1

If you can use mkv instead of mp4 as your container format, there is widespread player and muxer support for various subtitle formats in matroska. (widespread throughout free / open source software. I can't comment on other players.) Then you can use SRT, ASS, and many other text subtitle formats. You can even use bitmap sub formats like VOBSUB (dvd) or ...


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http://en.wikipedia.org/wiki/MPEG-4_Part_17 "Timed Text" Format comes in many flavors example tools would be ffmpeg, subler, mp4box


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Is there any reason to have two separate files? From my point of view, merging both parts of the video and editing the subtitle would be the easier way. You could split the file afterwards as you like and the subtitle would still be in sync if you mux it with the video. I would recommend mmg/mkvmerge to make a single mkv (the function is called append and ...


1

Don't transcode your video, there shouldn't be any need to do that. You might be able to concat the two ogm videos into a single ogm, or mkv, without transcoding, just remuxing. (e.g. with ffmpeg's concat filter, and -codec copy) http://www.nikse.dk/SubtitleEdit has a split feature. You'll have to edit the 2nd file after splitting, since the split dialog ...


1

I Couldn't find a way to import into Aegisub, but If the subtitles are in a standard spreadsheet such as Excel, I saved as other format and chose Tab delimited text. Copy all the data in this text file and paste into Subtitle Edit. Then adjust limits on times (Will not overlap the next start time). Then save in whatever format you'd like to use in Aegisub. ...


1

Update with answer It can be done. Run your source files through Handbrake, after importing the subtitle files you want. Then export as Mp4. I've read (a) you should put the SRT file/s in the same folder as the Mp4 on your server, and (b) the SRT should have the same name as the mp4. But (a) is probably wrong (in a text-editor, you can see the subtitles ...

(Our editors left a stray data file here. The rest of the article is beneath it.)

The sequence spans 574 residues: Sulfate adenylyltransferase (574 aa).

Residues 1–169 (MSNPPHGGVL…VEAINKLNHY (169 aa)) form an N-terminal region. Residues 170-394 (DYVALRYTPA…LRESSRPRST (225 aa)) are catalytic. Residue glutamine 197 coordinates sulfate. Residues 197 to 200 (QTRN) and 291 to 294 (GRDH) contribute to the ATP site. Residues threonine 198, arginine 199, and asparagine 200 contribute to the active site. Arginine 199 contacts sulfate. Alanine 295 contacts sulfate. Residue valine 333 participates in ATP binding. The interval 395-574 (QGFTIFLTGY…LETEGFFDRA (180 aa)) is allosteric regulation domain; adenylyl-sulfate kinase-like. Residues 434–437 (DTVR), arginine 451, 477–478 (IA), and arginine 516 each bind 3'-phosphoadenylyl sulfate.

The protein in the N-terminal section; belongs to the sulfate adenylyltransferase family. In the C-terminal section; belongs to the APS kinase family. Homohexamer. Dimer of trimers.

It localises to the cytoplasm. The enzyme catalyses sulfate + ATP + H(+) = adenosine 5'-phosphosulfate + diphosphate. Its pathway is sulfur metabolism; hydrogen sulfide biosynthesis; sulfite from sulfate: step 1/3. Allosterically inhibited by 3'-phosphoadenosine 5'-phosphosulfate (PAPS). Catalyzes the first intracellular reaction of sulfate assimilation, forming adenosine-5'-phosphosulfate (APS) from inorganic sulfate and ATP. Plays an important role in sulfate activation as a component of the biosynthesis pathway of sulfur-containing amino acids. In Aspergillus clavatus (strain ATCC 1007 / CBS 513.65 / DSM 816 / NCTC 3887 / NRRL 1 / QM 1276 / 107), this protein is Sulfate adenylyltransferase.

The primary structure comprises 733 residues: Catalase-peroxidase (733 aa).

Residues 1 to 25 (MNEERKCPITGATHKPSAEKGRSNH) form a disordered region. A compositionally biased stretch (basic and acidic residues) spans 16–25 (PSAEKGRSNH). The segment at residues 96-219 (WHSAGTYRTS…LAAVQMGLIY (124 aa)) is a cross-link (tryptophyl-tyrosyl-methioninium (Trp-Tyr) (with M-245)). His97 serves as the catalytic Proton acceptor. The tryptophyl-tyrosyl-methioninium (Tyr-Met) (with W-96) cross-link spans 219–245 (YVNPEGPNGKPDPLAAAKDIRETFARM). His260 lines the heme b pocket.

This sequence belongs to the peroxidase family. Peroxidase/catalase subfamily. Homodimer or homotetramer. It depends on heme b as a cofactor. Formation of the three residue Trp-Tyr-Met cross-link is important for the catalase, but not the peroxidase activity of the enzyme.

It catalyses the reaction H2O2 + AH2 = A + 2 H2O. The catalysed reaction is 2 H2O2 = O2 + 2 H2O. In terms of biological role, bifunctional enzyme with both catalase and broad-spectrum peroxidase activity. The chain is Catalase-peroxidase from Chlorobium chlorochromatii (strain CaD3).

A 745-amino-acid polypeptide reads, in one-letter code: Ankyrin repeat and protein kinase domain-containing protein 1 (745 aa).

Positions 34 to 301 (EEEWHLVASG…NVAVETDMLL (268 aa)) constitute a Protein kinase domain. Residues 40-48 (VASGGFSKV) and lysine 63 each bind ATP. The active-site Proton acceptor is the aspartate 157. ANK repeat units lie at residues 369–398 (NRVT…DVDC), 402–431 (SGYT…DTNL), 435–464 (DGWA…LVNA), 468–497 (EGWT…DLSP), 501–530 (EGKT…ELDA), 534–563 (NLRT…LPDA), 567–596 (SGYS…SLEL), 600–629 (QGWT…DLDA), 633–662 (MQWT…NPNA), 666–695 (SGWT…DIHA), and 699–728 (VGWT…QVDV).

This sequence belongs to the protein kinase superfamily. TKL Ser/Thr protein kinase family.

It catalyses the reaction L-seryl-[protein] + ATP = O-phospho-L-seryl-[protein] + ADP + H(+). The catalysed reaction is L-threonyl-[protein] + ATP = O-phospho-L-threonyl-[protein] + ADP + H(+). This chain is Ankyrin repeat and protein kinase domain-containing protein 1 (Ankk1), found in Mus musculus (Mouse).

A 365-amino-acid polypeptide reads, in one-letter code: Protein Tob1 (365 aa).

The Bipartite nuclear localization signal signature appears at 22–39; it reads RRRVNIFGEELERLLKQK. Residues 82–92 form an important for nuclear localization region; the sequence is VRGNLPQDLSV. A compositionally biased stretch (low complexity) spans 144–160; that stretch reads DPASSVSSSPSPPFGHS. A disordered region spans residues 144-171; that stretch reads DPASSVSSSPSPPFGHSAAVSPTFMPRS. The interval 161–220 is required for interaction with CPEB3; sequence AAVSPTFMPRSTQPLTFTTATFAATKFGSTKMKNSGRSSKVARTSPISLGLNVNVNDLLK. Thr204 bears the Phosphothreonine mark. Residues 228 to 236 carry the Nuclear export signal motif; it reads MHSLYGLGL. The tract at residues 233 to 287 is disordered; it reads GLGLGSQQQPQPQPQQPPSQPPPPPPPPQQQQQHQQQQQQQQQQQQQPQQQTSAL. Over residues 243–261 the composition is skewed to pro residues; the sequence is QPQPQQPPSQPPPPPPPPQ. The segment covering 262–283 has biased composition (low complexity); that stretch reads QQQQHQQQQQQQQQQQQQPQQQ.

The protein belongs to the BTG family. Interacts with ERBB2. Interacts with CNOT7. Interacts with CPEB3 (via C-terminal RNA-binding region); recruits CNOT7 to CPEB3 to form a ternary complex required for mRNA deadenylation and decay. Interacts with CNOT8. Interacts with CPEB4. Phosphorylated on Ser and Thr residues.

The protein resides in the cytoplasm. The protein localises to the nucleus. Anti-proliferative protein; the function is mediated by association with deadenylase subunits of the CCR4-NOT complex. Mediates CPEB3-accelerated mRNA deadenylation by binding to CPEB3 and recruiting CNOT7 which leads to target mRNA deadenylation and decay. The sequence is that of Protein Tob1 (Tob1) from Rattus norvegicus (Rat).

1

In that case Adobe After Effects can do this easily, which probably also produced the effect in the video. It's actually the only software where I know you can do this without too much manual labor. Other products usually only offer a timer effect which would be tedious to use for these kind of things. Though if you want to do this based on just a single ...


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Afaik apart from Blu-ray's and DVD's only MKV supports forced subtitles. If you want the subtitles to be "burned" into the video. Meaning they are part of the pixel frames you can use a tool like ffmpeg. A nice tutorial specific to mp4/m4v can be found here: ...


1

A player doesn't have to acknowledge the position of subtitles. So a user could re-position them if he wanted to. Thats actually the standard way of doing it. What you have there is a custom tag. The .srt format doesn't include any position data for the subtitles. Some players can recognize this sort of custom data and use it but you can't expect that a ...


1

This is not possible with Premiere without plugins and I don't know of any that would do this. I recommend doing this outside of premiere like explained in this question: Render srt subtitles to video?